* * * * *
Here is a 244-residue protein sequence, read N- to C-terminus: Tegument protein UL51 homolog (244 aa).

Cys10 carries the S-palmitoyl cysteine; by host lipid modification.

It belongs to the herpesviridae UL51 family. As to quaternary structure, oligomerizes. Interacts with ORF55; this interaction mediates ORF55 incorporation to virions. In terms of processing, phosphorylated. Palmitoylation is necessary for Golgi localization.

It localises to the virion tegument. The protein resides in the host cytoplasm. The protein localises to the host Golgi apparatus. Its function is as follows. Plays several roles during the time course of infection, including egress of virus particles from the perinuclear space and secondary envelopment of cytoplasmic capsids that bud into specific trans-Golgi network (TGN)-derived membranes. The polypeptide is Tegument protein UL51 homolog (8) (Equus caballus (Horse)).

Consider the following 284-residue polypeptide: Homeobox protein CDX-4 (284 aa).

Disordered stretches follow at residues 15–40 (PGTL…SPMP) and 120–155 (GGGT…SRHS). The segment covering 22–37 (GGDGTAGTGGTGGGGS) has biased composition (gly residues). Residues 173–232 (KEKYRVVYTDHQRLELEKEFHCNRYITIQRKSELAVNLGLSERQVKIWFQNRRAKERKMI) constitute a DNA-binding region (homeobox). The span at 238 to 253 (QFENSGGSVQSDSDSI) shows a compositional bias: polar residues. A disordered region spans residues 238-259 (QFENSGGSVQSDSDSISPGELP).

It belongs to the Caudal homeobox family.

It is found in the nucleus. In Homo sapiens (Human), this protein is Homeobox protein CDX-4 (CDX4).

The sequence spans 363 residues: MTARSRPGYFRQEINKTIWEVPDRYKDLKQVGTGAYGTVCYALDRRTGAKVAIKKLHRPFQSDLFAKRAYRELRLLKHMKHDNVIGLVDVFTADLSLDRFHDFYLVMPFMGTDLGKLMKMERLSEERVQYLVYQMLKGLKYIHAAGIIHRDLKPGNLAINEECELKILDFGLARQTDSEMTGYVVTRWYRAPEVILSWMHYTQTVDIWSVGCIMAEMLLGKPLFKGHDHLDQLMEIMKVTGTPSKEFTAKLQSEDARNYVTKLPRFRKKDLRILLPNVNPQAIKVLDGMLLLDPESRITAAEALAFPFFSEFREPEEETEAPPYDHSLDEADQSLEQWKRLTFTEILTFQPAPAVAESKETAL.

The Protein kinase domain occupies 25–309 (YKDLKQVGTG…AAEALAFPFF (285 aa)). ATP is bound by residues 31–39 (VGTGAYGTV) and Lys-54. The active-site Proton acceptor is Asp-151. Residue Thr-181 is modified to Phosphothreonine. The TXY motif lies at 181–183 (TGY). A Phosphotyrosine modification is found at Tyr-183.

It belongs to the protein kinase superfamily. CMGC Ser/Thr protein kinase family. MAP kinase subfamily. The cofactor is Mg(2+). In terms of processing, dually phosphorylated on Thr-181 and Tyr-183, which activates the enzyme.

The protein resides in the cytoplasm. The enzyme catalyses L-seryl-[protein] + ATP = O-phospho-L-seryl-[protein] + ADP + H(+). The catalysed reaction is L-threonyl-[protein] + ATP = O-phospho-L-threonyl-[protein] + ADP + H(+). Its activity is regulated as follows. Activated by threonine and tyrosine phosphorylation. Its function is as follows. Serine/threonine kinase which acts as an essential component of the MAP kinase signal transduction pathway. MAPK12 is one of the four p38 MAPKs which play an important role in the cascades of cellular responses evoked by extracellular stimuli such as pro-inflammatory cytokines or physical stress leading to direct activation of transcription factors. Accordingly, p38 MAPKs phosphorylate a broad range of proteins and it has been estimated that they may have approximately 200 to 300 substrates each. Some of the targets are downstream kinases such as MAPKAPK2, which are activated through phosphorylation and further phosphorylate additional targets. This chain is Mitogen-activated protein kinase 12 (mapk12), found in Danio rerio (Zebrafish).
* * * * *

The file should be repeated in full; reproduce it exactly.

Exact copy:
Here is a 244-residue protein sequence, read N- to C-terminus: Tegument protein UL51 homolog (244 aa).

Cys10 carries the S-palmitoyl cysteine; by host lipid modification.

It belongs to the herpesviridae UL51 family. As to quaternary structure, oligomerizes. Interacts with ORF55; this interaction mediates ORF55 incorporation to virions. In terms of processing, phosphorylated. Palmitoylation is necessary for Golgi localization.

It localises to the virion tegument. The protein resides in the host cytoplasm. The protein localises to the host Golgi apparatus. Its function is as follows. Plays several roles during the time course of infection, including egress of virus particles from the perinuclear space and secondary envelopment of cytoplasmic capsids that bud into specific trans-Golgi network (TGN)-derived membranes. The polypeptide is Tegument protein UL51 homolog (8) (Equus caballus (Horse)).

Consider the following 284-residue polypeptide: Homeobox protein CDX-4 (284 aa).

Disordered stretches follow at residues 15–40 (PGTL…SPMP) and 120–155 (GGGT…SRHS). The segment covering 22–37 (GGDGTAGTGGTGGGGS) has biased composition (gly residues). Residues 173–232 (KEKYRVVYTDHQRLELEKEFHCNRYITIQRKSELAVNLGLSERQVKIWFQNRRAKERKMI) constitute a DNA-binding region (homeobox). The span at 238 to 253 (QFENSGGSVQSDSDSI) shows a compositional bias: polar residues. A disordered region spans residues 238-259 (QFENSGGSVQSDSDSISPGELP).

It belongs to the Caudal homeobox family.

It is found in the nucleus. In Homo sapiens (Human), this protein is Homeobox protein CDX-4 (CDX4).

The sequence spans 363 residues: MTARSRPGYFRQEINKTIWEVPDRYKDLKQVGTGAYGTVCYALDRRTGAKVAIKKLHRPFQSDLFAKRAYRELRLLKHMKHDNVIGLVDVFTADLSLDRFHDFYLVMPFMGTDLGKLMKMERLSEERVQYLVYQMLKGLKYIHAAGIIHRDLKPGNLAINEECELKILDFGLARQTDSEMTGYVVTRWYRAPEVILSWMHYTQTVDIWSVGCIMAEMLLGKPLFKGHDHLDQLMEIMKVTGTPSKEFTAKLQSEDARNYVTKLPRFRKKDLRILLPNVNPQAIKVLDGMLLLDPESRITAAEALAFPFFSEFREPEEETEAPPYDHSLDEADQSLEQWKRLTFTEILTFQPAPAVAESKETAL.

The Protein kinase domain occupies 25–309 (YKDLKQVGTG…AAEALAFPFF (285 aa)). ATP is bound by residues 31–39 (VGTGAYGTV) and Lys-54. The active-site Proton acceptor is Asp-151. Residue Thr-181 is modified to Phosphothreonine. The TXY motif lies at 181–183 (TGY). A Phosphotyrosine modification is found at Tyr-183.

It belongs to the protein kinase superfamily. CMGC Ser/Thr protein kinase family. MAP kinase subfamily. The cofactor is Mg(2+). In terms of processing, dually phosphorylated on Thr-181 and Tyr-183, which activates the enzyme.

The protein resides in the cytoplasm. The enzyme catalyses L-seryl-[protein] + ATP = O-phospho-L-seryl-[protein] + ADP + H(+). The catalysed reaction is L-threonyl-[protein] + ATP = O-phospho-L-threonyl-[protein] + ADP + H(+). Its activity is regulated as follows. Activated by threonine and tyrosine phosphorylation. Its function is as follows. Serine/threonine kinase which acts as an essential component of the MAP kinase signal transduction pathway. MAPK12 is one of the four p38 MAPKs which play an important role in the cascades of cellular responses evoked by extracellular stimuli such as pro-inflammatory cytokines or physical stress leading to direct activation of transcription factors. Accordingly, p38 MAPKs phosphorylate a broad range of proteins and it has been estimated that they may have approximately 200 to 300 substrates each. Some of the targets are downstream kinases such as MAPKAPK2, which are activated through phosphorylation and further phosphorylate additional targets. This chain is Mitogen-activated protein kinase 12 (mapk12), found in Danio rerio (Zebrafish).